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Back to School with Chocolate and Fairtrade

It’s back to school for fairandfunky! And last week we joined Beech Primary School in Huddersfield to kick start their project on Africa with a Chocolate and Fairtrade workshop.


All fairandfunky workshops encourage participants to look at the world around them and empower people of all ages with the knowledge that their actions can have a positive impact on the world around them; both locally and globally.  This workshop focussed on Fairtrade as a way in which each of us can take little steps to change the world.


Choc and FT 1Throughout the workshop the students were challenged to think about the people behind products they use and buy every day.  Beginning with an ‘experiment’ all children needed to complete a simple task. However, this wasn’t simple for everybody, as many didn’t have all the resources needed. “It’s not fair!” was heard around the classroom.


Discussions followed around trading rules and how countries don’t have the same resources to compete in the global marketplace. How can we make this fair?


The children then considered the supply chain of chocolate, to answer the question: ‘Where does chocolate come from?’The students listed different roles along the supply chain: from cocoa farmers to advertising companies; from truck drivers to shop keepers.

They were surprised at the number of people Choc.and.FT.6involved in getting chocolate to our shops. We discussed together how it was possible to ensure every one along the supply chain was paid fairly for the work they did.  How can we make this fair?


As a class the children then looked at some of the jobs along the supply chain in more depth, considering the roles and responsibilities of cocoa farmers, shops, shipping companies, other farmers and chocolate companies to decide the percentage each should be paid. The classroom was full of animated discussion.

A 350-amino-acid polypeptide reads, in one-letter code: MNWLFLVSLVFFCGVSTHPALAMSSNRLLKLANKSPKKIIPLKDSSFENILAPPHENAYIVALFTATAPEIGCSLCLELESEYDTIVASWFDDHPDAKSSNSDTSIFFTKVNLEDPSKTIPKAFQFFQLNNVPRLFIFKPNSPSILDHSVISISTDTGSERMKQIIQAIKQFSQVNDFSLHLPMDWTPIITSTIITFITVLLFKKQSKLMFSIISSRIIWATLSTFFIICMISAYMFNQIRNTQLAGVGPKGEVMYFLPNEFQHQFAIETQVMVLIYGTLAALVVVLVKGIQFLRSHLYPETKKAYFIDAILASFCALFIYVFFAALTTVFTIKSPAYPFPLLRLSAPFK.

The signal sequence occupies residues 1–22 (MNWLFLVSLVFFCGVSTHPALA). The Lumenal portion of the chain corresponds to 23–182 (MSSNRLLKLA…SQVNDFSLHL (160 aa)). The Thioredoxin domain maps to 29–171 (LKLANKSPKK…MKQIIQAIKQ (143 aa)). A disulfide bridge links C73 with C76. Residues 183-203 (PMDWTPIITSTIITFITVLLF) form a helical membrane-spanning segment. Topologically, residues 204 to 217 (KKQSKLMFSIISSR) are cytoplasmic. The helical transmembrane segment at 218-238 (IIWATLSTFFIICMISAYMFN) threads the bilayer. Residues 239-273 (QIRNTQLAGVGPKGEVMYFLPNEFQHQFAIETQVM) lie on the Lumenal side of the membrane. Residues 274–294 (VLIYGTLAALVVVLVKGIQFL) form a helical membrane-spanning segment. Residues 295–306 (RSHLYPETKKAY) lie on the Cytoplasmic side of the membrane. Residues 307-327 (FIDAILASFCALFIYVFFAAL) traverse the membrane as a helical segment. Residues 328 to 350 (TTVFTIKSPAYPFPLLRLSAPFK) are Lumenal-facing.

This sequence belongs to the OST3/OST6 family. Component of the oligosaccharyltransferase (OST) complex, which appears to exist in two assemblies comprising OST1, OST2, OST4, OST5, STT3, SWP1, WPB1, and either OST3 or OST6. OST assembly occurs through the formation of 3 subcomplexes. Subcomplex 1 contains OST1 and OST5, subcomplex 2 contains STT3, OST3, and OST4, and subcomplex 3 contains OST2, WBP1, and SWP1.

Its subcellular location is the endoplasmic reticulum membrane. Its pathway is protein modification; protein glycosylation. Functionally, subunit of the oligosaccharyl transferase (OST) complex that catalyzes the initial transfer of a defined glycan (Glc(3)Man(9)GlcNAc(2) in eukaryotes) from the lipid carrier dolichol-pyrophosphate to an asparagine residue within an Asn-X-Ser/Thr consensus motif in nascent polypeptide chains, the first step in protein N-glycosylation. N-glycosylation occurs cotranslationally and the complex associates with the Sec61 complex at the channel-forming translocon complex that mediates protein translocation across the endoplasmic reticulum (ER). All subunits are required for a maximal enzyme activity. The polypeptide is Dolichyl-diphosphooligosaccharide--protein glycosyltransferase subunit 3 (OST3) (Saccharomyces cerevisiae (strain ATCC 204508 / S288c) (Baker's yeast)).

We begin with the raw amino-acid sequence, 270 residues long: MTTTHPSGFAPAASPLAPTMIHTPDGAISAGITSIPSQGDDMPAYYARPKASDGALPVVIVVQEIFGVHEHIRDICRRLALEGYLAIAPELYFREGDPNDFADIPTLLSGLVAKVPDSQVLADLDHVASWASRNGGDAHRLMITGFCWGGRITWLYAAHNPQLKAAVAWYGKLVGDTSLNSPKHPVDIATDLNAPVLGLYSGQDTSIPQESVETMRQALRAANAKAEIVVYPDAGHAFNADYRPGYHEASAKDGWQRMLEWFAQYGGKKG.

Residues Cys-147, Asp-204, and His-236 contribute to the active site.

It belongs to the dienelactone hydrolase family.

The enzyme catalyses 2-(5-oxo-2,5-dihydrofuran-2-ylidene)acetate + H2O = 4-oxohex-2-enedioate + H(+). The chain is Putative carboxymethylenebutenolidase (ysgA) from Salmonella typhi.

C1a60FgXAAA8m7SEach group then revealed how much they thought each role should be paid, with higher percentages going to cocoa farmers and shipping companies; leaving shops with the least. In reality the opposite is the case – farmers are paid very little for the work they do and this was received with gasps of horror from the children.


“I really don’t think it’s fair that farmers get paid the least, if it wasn’t for them we wouldn’t have chocolate!” The children were asked again – how can we make this fair?


Fairtrade guarantees a fair price is paid to farmers. It also pays an added premium to invest in community projects: to build new schools, improve water supplies, invest in school buses, training and education for farmers and their families and more. Buying a Fairtrade product means the lives of farmers and their communities can be improved and each of us has the power to do just that. Buy Fairtrade and change lives.


C1a60HeWIAI91uWChildren at Beech Primary told us about all the Fairtrade products they’ve spotted in the supermarkets;


“I’m going to buy some Fairtrade chocolate next time I go shopping,” said one child!


Congratulations to all the Year 3 and Year 4 children at Beech Primary School for taking their own little steps to change the world in a fairandfunky workshop.


To book a workshop for your school or community group please email

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